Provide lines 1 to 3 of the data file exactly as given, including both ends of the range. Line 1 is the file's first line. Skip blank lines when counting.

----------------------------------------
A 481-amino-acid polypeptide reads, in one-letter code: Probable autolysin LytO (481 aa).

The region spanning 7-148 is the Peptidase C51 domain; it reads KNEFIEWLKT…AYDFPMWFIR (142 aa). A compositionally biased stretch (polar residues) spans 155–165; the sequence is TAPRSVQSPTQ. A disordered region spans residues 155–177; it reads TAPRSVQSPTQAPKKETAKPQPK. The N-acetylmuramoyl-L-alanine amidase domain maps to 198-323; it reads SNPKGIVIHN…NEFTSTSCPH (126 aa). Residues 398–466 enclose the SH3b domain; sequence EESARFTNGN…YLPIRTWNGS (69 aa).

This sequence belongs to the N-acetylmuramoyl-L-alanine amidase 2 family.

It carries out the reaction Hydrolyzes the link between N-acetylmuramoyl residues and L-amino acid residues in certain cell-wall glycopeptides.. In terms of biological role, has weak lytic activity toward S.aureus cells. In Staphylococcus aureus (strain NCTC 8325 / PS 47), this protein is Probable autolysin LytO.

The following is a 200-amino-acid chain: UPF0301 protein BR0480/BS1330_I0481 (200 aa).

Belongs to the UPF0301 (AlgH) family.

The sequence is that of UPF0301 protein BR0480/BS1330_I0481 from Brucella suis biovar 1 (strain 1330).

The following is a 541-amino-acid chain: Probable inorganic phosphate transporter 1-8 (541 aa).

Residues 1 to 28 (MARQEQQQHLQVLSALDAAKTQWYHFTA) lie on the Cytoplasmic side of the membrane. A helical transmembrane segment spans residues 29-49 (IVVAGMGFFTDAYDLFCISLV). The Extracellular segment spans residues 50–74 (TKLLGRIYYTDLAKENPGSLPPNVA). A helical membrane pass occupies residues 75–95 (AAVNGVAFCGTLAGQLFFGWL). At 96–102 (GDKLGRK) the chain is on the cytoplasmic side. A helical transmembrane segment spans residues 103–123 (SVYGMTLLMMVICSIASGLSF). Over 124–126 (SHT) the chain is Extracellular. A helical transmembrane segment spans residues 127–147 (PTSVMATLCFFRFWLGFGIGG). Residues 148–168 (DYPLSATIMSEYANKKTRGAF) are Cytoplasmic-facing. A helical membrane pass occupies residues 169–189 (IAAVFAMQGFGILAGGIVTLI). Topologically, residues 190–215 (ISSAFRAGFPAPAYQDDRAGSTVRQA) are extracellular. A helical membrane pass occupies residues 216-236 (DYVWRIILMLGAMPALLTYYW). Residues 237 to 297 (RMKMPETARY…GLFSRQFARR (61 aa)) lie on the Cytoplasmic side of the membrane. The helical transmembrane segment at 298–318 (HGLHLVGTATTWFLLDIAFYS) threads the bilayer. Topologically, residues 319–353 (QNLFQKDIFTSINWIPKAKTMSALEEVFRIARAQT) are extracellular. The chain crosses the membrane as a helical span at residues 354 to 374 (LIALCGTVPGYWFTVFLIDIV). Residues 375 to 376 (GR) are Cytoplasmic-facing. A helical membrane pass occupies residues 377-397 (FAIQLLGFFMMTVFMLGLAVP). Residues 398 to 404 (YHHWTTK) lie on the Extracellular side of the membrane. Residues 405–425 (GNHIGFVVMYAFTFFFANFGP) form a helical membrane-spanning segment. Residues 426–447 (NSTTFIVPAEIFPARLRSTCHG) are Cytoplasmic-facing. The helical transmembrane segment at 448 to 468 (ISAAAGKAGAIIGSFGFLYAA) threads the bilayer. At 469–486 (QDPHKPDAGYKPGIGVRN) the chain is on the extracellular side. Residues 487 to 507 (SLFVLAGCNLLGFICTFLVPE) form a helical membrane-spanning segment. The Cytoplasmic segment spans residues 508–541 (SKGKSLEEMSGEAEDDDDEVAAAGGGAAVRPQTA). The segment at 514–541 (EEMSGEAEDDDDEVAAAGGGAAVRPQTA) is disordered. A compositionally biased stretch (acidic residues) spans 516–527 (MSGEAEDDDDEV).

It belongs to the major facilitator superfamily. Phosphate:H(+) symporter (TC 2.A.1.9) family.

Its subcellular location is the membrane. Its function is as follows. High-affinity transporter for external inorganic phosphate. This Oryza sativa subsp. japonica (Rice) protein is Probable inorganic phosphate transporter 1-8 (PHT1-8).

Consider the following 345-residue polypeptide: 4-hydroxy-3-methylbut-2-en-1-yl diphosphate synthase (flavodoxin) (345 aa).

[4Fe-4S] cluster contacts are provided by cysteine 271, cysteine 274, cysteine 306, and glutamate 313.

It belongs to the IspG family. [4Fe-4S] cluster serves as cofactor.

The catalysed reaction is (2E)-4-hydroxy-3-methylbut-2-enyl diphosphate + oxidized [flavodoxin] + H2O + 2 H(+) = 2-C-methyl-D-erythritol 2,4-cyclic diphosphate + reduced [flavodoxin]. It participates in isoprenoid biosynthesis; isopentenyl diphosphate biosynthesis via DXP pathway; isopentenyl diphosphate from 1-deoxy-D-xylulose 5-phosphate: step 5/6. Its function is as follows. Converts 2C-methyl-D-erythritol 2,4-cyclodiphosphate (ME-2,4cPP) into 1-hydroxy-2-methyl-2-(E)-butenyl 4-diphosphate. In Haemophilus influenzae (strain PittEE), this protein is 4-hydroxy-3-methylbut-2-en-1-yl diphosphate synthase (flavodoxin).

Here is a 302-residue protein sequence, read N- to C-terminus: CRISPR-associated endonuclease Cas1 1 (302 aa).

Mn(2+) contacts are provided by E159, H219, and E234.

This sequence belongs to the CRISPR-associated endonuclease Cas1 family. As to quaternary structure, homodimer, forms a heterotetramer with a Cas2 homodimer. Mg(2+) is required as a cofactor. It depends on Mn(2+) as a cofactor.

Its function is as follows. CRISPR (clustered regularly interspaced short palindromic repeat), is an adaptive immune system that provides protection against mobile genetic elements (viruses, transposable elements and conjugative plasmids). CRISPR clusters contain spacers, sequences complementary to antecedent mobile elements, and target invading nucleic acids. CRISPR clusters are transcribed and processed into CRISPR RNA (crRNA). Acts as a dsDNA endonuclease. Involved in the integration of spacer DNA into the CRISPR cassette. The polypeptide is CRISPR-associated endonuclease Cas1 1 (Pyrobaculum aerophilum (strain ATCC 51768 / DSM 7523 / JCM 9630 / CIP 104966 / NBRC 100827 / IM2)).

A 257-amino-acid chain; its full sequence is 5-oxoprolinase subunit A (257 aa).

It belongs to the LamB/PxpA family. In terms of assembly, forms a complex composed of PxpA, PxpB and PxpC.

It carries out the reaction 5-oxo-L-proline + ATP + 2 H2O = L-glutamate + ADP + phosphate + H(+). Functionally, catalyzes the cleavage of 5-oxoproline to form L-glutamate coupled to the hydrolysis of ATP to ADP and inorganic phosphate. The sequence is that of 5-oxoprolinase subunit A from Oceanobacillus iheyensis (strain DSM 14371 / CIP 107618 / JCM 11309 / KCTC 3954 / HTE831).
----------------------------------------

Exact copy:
A 481-amino-acid polypeptide reads, in one-letter code: Probable autolysin LytO (481 aa).

The region spanning 7-148 is the Peptidase C51 domain; it reads KNEFIEWLKT…AYDFPMWFIR (142 aa). A compositionally biased stretch (polar residues) spans 155–165; the sequence is TAPRSVQSPTQ. A disordered region spans residues 155–177; it reads TAPRSVQSPTQAPKKETAKPQPK. The N-acetylmuramoyl-L-alanine amidase domain maps to 198-323; it reads SNPKGIVIHN…NEFTSTSCPH (126 aa). Residues 398–466 enclose the SH3b domain; sequence EESARFTNGN…YLPIRTWNGS (69 aa).

This sequence belongs to the N-acetylmuramoyl-L-alanine amidase 2 family.